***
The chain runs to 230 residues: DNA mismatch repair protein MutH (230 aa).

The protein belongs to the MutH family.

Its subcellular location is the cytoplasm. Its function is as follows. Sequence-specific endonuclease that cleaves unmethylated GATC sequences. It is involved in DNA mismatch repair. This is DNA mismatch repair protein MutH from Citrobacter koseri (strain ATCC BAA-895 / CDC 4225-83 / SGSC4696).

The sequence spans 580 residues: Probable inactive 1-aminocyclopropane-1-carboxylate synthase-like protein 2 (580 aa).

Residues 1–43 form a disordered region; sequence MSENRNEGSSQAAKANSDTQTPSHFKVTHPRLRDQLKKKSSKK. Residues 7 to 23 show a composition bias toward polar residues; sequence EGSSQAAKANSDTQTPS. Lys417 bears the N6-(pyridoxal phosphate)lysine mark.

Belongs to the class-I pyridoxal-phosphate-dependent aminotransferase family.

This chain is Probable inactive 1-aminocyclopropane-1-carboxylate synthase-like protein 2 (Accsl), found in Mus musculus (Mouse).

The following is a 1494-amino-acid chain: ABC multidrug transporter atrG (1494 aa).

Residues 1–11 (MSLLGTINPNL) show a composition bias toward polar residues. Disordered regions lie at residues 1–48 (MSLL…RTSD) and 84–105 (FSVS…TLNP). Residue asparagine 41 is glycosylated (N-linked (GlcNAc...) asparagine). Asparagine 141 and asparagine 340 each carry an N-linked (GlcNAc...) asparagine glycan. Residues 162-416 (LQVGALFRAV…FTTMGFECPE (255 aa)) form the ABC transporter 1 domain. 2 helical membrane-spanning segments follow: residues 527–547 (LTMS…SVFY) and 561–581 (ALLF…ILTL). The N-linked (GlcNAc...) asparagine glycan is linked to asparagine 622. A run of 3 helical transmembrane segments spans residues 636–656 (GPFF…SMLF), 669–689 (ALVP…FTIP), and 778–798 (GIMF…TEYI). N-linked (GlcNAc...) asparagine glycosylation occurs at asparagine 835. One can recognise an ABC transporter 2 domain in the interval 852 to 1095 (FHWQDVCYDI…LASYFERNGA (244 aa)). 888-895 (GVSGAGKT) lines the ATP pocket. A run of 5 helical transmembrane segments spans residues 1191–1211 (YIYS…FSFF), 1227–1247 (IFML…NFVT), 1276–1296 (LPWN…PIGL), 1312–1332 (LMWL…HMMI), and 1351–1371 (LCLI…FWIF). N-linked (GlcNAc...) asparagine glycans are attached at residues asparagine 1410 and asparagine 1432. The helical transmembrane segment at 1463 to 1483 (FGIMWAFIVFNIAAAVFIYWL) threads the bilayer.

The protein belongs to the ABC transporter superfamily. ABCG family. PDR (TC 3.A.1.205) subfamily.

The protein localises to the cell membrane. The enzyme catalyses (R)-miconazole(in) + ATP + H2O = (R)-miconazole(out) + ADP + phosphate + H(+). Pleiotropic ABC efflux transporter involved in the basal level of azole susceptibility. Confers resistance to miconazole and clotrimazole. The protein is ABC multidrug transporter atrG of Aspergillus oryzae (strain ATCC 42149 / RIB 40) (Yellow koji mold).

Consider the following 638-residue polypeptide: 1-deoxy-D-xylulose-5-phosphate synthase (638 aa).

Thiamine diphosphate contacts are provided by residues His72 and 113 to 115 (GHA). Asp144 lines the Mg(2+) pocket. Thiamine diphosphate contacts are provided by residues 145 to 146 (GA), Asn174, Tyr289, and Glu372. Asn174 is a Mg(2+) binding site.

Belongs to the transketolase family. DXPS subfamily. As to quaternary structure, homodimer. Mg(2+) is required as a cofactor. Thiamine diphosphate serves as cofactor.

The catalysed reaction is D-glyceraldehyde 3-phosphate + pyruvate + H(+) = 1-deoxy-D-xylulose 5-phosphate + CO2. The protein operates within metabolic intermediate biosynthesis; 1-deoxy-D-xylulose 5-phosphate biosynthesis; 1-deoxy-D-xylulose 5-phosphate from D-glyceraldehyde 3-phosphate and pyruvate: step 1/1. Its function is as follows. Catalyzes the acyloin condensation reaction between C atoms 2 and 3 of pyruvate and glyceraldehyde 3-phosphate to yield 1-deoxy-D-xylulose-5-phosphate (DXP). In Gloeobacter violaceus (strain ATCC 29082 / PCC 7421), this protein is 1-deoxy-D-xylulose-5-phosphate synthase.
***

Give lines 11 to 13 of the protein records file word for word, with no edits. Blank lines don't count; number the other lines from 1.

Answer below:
The protein localises to the cell membrane. The enzyme catalyses (R)-miconazole(in) + ATP + H2O = (R)-miconazole(out) + ADP + phosphate + H(+). Pleiotropic ABC efflux transporter involved in the basal level of azole susceptibility. Confers resistance to miconazole and clotrimazole. The protein is ABC multidrug transporter atrG of Aspergillus oryzae (strain ATCC 42149 / RIB 40) (Yellow koji mold).

Consider the following 638-residue polypeptide: 1-deoxy-D-xylulose-5-phosphate synthase (638 aa).

Thiamine diphosphate contacts are provided by residues His72 and 113 to 115 (GHA). Asp144 lines the Mg(2+) pocket. Thiamine diphosphate contacts are provided by residues 145 to 146 (GA), Asn174, Tyr289, and Glu372. Asn174 is a Mg(2+) binding site.